The Language of Toddlers

As a mother of a toddler, I often feel like I am supposed to understand every word that my son utters.  He is only 22 months old, so those words are often half-words at best, and more often than not, I find myself completely baffled by what he is so vehemently trying to express.  Sure, he has moments of complete clarity – one day he’ll say out of the blue, “Mommy, I made a poopy”.  So incredibly cute and at the same time, so much information. Other times, he will babble on and on unintelligibly with some “real” words mixed in.  For example, he will say something like, “Babadola mommy….moodaloola car ride…gooboobaba playground”.  So you get the gist of what he is trying to say without really knowing what he is talking about.  And still other times his sentences will sound like complete gibberish, with no intelligible words mixed in.  But he will say this gibberish with so much passion and gusto that you know for sure he is trying to say something very specific.   But I’ll be damned if I know what that is.

Before I became a mother, I always assumed that all mothers must know exactly what their child is trying to say.  But I have come to realize that even a mother like myself, who spends most of her time with her son, still has no clue what her child is trying to say half the time.  This of course leads to major frustration on the part of the toddler, because they aren’t being understood.  So they start crying and carrying on because of this lack of understanding.  I just wish there was a translation guide for parents.  An Toddler to English dictionary, if you will.   And really the language of toddlers is more of a dialect than its own separate language – they are speaking English, after all.  Just a completely different form of it.  Ask any 5 year old to help, and I guarantee they can translate what your toddler is saying.  Because just three short years ago they were speaking the same dialect, and they know exactly what your toddler is trying to say.  So I’m hopeful that by the time my second child is learning to speak, my son will act as translator, and hopefully I will have a shot of understanding this unique way of speaking.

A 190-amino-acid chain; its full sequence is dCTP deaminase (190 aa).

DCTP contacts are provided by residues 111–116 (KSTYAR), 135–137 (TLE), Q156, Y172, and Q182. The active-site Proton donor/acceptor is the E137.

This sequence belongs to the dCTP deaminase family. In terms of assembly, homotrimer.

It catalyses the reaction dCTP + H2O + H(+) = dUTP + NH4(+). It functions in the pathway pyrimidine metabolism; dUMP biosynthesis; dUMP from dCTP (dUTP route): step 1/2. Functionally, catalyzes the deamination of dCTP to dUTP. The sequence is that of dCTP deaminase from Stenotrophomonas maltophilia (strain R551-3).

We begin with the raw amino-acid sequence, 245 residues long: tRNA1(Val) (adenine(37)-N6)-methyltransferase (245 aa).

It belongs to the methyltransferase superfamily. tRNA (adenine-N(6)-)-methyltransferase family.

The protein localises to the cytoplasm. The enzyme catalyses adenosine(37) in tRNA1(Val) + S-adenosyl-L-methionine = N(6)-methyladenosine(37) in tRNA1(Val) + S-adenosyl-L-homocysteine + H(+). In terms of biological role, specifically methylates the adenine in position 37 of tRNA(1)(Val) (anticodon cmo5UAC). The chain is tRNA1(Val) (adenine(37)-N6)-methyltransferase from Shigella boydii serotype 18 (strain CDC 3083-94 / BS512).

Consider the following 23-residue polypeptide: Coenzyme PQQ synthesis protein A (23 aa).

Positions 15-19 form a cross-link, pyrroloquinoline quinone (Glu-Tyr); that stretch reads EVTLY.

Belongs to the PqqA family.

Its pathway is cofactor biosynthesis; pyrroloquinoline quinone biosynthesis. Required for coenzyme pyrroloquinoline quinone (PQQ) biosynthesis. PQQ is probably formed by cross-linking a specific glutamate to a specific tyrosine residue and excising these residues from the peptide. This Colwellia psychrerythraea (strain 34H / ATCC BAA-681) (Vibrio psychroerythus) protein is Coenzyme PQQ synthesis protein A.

For now I just smile and nod, and wait for him to say something brilliant.  I like to think that in his long-winded, gibberish-filled rants that he is revealing the secrets of the universe…or maybe even a cure for cancer.  But until I can find myself a nearby 5 year old to borrow, I guess I’ll never know.

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